Testing the Applicability of a Privatization Model on State Owned Enterprises in Namibia
Journal of Economics, Management and Trade,
Namibia has several State Owned Enterprises (SOEs) some of which are sustainable while others are state-revenue draining. This study was conceived to explore the factors that lead to success and failure of SOEs in Namibia to attempt to develop a privatisation model that could serve as a pilot model for future privatization efforts within the Namibian context. In Namibia, SOEs are faced with a myriad of challenges ranging from politically motivated appointment of poorly skilled boards, lack of monitoring and evaluation mechanisms, ineffective performance management systems, high remuneration for executives which is not paralleled to productivity of the SOEs, corruption, unsustainable debts, burdensome expenditures, financial mismanagement and poor financial performance. Within the Namibian context, SOEs are classified into four categories, namely regulatory enterprises, service rendering enterprises, general enterprises, and economic and productive enterprises. The economic and productive SOEs were selected by their potential for self-sustainability. A semi-structured questionnaire was used to collect primary data from 31 respondents who occupied management positions within the various departments from the 12 economic and productive SOEs. An Exploratory Factor Analysis model was applied for analytical purposes using a Statistical Package for the Social Sciences version 23. The results of this study have several implications for Namibia in the sense that the privatisation model identified the factors attributable to the private sector as follow: service experience, organisational learning and operational efficiency. The study also identified the following factors with attributes to the public sector: poor corporate governance, low levels of risk management and lack of enterprise sustainability. Reform initiatives in the form of privatisation would, therefore, lead to an improvement in sound corporate governance, improve risk management and enterprise sustainability.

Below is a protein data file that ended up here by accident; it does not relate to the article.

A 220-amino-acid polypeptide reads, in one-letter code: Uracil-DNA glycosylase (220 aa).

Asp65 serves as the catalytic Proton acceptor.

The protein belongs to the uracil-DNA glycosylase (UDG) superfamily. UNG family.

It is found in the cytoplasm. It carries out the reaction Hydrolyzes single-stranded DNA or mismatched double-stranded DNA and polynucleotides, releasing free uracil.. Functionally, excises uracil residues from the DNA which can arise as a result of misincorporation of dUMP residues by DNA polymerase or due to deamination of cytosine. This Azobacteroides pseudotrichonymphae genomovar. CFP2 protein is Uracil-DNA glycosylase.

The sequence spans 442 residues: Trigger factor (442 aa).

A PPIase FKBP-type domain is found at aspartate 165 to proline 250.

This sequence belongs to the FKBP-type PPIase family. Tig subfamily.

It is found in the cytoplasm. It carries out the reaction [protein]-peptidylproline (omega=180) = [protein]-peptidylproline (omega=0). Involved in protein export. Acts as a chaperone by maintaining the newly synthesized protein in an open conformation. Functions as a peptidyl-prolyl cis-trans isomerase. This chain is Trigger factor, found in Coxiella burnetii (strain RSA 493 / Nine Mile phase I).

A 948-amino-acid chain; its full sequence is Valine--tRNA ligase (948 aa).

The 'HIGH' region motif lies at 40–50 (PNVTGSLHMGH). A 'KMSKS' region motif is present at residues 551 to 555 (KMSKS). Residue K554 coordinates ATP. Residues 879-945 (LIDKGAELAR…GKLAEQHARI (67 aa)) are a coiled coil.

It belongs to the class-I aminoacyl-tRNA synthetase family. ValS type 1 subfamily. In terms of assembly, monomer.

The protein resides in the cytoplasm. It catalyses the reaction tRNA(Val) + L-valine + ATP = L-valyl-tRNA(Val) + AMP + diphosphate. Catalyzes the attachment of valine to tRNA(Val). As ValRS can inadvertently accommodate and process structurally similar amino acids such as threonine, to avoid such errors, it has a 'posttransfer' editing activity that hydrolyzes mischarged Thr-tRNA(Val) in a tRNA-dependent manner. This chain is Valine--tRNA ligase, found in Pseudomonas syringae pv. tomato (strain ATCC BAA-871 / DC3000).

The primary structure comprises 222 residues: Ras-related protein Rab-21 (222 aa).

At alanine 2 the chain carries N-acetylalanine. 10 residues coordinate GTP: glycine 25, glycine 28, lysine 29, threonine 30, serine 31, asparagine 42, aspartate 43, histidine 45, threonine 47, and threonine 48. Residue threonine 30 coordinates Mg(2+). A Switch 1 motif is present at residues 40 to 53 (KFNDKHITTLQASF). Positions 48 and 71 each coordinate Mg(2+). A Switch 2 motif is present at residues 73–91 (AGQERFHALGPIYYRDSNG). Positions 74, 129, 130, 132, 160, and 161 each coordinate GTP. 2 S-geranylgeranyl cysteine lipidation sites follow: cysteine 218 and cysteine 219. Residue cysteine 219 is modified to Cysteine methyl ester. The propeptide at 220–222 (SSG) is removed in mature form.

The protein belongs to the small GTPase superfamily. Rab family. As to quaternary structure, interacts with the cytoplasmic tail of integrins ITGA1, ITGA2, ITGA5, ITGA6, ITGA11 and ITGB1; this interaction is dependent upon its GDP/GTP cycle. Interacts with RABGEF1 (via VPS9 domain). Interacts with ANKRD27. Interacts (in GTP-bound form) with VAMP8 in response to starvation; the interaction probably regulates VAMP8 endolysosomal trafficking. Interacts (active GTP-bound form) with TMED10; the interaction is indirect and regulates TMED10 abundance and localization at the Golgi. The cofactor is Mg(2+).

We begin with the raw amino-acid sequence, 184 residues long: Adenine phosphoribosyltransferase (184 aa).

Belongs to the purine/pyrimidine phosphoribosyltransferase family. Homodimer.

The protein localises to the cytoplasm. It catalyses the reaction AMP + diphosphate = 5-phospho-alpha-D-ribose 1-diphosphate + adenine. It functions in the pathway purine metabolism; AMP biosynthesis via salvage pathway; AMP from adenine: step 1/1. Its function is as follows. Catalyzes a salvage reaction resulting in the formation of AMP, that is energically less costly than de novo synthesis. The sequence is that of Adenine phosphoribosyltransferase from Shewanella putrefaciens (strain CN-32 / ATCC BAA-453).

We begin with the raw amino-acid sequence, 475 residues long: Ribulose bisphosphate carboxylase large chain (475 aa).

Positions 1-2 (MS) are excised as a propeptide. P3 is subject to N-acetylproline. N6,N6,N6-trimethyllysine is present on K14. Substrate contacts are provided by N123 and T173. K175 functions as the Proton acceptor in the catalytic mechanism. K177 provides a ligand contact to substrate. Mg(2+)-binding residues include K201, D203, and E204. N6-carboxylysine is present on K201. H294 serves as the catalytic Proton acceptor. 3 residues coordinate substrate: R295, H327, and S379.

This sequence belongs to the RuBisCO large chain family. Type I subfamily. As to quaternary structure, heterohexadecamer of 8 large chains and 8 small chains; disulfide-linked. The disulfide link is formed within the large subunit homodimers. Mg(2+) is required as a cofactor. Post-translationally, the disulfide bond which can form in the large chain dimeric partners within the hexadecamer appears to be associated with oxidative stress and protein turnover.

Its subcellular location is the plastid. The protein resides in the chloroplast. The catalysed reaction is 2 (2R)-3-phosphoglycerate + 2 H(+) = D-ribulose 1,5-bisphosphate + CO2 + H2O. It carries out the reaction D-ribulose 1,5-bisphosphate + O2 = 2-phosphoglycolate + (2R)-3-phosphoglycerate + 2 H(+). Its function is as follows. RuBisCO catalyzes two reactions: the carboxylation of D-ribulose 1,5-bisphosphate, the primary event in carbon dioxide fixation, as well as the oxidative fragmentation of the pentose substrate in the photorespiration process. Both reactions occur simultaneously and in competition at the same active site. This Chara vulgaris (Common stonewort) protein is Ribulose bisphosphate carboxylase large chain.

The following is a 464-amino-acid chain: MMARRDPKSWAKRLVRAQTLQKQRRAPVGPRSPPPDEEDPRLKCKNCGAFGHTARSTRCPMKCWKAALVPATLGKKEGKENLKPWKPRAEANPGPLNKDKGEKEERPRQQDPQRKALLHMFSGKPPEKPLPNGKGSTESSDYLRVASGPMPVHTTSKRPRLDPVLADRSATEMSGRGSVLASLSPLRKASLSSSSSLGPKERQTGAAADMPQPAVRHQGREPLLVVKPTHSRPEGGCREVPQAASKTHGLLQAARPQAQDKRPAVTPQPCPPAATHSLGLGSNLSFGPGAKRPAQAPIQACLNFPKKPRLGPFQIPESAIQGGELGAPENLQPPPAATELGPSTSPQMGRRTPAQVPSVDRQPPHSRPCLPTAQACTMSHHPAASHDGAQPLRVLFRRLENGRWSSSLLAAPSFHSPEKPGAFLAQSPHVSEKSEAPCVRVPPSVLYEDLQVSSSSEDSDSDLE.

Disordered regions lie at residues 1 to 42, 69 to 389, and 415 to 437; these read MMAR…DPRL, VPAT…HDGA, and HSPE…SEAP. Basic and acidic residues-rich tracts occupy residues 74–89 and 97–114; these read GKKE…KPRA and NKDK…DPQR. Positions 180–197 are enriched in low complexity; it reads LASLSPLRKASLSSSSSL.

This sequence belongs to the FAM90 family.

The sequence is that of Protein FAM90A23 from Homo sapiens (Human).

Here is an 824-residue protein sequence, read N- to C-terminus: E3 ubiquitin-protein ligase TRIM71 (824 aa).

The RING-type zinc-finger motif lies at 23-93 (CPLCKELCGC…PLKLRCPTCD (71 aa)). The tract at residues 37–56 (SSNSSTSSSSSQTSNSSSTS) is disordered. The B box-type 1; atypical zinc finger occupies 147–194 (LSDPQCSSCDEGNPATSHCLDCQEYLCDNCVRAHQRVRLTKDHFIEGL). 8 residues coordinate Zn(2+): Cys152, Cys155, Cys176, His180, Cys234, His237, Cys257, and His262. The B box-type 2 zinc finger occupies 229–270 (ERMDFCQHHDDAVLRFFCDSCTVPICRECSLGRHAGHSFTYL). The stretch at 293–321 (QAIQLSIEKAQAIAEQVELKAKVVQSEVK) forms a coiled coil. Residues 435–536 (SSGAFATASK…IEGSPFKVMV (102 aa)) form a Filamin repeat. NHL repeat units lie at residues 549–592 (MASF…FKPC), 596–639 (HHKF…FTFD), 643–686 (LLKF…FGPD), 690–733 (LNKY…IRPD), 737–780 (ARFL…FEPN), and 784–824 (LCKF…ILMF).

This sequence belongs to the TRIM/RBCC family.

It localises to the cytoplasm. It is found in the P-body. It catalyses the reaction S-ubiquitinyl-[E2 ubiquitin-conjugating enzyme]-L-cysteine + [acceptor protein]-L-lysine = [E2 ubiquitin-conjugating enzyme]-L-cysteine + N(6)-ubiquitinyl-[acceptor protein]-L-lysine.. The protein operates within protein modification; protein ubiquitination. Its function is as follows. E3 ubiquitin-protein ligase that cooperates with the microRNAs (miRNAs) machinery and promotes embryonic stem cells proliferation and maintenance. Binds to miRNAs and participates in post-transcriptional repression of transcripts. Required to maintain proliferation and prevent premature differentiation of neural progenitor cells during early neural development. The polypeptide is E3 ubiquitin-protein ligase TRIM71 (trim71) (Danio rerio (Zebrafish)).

- fiscal austerity
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